Spironolactone is used as a diuretic to remove the excess fluid caused by congestive heart failure, cirrhosis of the liver, and kidney disease. It can also be used to treat elevated blood pressure in combination with other drugs and in resistant cases of low potassium (hypokalemia). Spironolactone is also used to counteract the effects of excessive adrenal aldosterone production. Aldosterone overproduction can occur from a tumor in the adrenal gland, or when enlarged adrenal glands produce an excessive amount of aldosterone.
Spironolactone blocks the effect of aldosterone in the kidneys to increase excretion of sodium and water in the urine while conserving potassium. In conjunction with thiazide or loop diuretics, spironolactone reduces the overall fluid volume in the body, which helps to control symptoms of liver disease, heart disease, and kidney disease.
The RAA system is the complex mechanism by which the kidneys control the cardiovascular system. The system goes awry in patients with heart failure; in these persons, the decreased renal blood flow is not due to low blood volume but to a heart pump that is not working efficiently. ACE inhibitors block the conversion of vasoconstrictor angiotensin I to the much more potent angiotensin II, also blocking the production of the sodium-retaining hormone aldosterone. This production is only transiently suppressed, thus allowing aldosterone production to "escape" the effects of the ACE inhibitors.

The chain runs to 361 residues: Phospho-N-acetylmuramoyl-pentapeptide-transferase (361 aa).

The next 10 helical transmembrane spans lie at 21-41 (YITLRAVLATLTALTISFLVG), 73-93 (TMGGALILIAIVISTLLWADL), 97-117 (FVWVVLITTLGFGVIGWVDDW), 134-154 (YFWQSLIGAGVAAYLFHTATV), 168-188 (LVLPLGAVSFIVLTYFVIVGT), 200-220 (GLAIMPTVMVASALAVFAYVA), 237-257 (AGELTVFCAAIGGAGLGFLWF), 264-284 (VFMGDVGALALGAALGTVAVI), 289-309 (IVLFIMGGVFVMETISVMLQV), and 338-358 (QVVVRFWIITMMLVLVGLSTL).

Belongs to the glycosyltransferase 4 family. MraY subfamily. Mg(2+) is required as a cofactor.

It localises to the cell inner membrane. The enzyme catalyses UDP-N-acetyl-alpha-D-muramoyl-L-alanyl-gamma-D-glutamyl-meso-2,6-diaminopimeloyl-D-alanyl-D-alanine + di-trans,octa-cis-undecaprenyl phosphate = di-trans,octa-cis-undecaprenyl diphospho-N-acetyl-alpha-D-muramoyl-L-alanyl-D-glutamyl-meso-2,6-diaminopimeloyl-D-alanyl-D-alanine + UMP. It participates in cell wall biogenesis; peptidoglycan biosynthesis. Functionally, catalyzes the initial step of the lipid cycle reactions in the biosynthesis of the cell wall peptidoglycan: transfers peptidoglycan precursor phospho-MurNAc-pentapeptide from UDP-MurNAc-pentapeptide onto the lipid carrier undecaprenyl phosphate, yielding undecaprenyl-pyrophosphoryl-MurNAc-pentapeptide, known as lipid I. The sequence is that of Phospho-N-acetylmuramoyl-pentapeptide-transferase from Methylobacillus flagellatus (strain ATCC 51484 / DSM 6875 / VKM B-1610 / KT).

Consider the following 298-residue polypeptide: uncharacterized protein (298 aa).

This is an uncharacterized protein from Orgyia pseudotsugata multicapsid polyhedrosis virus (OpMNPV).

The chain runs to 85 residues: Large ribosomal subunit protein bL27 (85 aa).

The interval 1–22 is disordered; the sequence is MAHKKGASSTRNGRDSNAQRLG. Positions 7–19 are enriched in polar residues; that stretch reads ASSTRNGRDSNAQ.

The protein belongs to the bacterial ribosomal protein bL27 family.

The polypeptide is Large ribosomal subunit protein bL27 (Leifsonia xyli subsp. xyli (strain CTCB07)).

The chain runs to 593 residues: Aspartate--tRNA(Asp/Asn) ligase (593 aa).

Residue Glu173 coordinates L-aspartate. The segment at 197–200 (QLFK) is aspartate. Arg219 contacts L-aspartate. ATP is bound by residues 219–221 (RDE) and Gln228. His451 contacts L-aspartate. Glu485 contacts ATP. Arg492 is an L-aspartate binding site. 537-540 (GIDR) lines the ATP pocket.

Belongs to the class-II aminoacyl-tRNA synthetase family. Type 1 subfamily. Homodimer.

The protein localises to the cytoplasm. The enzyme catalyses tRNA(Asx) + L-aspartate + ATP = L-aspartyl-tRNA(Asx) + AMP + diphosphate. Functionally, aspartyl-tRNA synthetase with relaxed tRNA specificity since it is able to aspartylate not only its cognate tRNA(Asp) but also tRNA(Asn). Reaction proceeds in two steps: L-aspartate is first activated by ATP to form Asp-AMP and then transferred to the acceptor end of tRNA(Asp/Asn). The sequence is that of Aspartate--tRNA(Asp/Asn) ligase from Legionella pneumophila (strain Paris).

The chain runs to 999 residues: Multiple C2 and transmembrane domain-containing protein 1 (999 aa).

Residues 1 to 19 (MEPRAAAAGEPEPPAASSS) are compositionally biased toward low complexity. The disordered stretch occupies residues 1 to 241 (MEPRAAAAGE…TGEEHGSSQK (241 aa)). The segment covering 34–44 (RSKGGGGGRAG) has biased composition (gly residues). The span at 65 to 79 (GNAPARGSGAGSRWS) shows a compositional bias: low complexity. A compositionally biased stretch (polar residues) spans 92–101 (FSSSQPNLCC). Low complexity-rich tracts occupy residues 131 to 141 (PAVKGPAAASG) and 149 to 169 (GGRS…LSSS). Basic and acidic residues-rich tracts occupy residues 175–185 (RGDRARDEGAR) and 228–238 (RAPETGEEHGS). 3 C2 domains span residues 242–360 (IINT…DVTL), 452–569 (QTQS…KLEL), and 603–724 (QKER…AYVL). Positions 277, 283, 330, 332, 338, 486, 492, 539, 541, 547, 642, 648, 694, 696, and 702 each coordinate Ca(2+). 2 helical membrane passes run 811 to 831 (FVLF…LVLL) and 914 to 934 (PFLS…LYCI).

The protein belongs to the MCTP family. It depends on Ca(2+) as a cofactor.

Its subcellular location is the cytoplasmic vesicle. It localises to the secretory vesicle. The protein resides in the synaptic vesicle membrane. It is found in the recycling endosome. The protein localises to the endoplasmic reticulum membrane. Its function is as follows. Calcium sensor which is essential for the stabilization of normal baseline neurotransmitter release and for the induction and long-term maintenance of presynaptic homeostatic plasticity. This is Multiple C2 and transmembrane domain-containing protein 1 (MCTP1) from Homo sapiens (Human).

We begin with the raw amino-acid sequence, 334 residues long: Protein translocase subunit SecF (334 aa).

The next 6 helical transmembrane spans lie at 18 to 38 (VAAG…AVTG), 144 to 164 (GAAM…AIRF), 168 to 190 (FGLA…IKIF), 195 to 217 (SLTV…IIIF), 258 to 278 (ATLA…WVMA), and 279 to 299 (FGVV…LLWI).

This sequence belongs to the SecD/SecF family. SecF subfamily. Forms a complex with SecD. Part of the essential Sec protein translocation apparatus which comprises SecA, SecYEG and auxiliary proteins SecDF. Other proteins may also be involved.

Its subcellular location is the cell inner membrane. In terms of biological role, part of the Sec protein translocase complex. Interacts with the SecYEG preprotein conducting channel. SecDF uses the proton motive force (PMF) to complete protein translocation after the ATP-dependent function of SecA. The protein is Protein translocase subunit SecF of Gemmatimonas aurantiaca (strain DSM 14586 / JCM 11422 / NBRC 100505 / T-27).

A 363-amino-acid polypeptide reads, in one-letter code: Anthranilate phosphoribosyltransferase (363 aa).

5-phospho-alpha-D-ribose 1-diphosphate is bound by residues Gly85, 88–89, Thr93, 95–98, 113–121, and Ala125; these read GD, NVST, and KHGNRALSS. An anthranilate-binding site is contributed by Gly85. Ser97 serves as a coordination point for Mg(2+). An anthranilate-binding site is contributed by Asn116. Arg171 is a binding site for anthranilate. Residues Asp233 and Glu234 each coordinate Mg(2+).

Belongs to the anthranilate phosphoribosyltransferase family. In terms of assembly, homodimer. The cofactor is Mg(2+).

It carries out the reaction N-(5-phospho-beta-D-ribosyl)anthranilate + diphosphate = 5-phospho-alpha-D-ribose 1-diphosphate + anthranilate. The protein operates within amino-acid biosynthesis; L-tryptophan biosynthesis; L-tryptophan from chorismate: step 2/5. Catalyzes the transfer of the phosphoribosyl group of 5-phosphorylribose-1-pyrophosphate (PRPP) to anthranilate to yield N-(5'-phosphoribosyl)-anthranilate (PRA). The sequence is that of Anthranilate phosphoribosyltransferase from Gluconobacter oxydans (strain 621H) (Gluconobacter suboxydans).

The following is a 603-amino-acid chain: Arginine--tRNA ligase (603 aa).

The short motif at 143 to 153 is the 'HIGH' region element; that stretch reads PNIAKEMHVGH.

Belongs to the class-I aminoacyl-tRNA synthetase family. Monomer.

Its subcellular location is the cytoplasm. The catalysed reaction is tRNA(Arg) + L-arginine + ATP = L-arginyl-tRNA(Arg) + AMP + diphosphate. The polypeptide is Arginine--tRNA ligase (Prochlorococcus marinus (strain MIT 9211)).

Spironolactone is a specialized antagonist of aldosterone. It acts as a competitive binding agent at the aldosterone receptor site in the distal convoluted renal tubules, preventing the formation of a protein important in the sodium-potassium exchange in the kidneys. This action causes increased amounts of water and sodium to be excreted while potassium is conserved.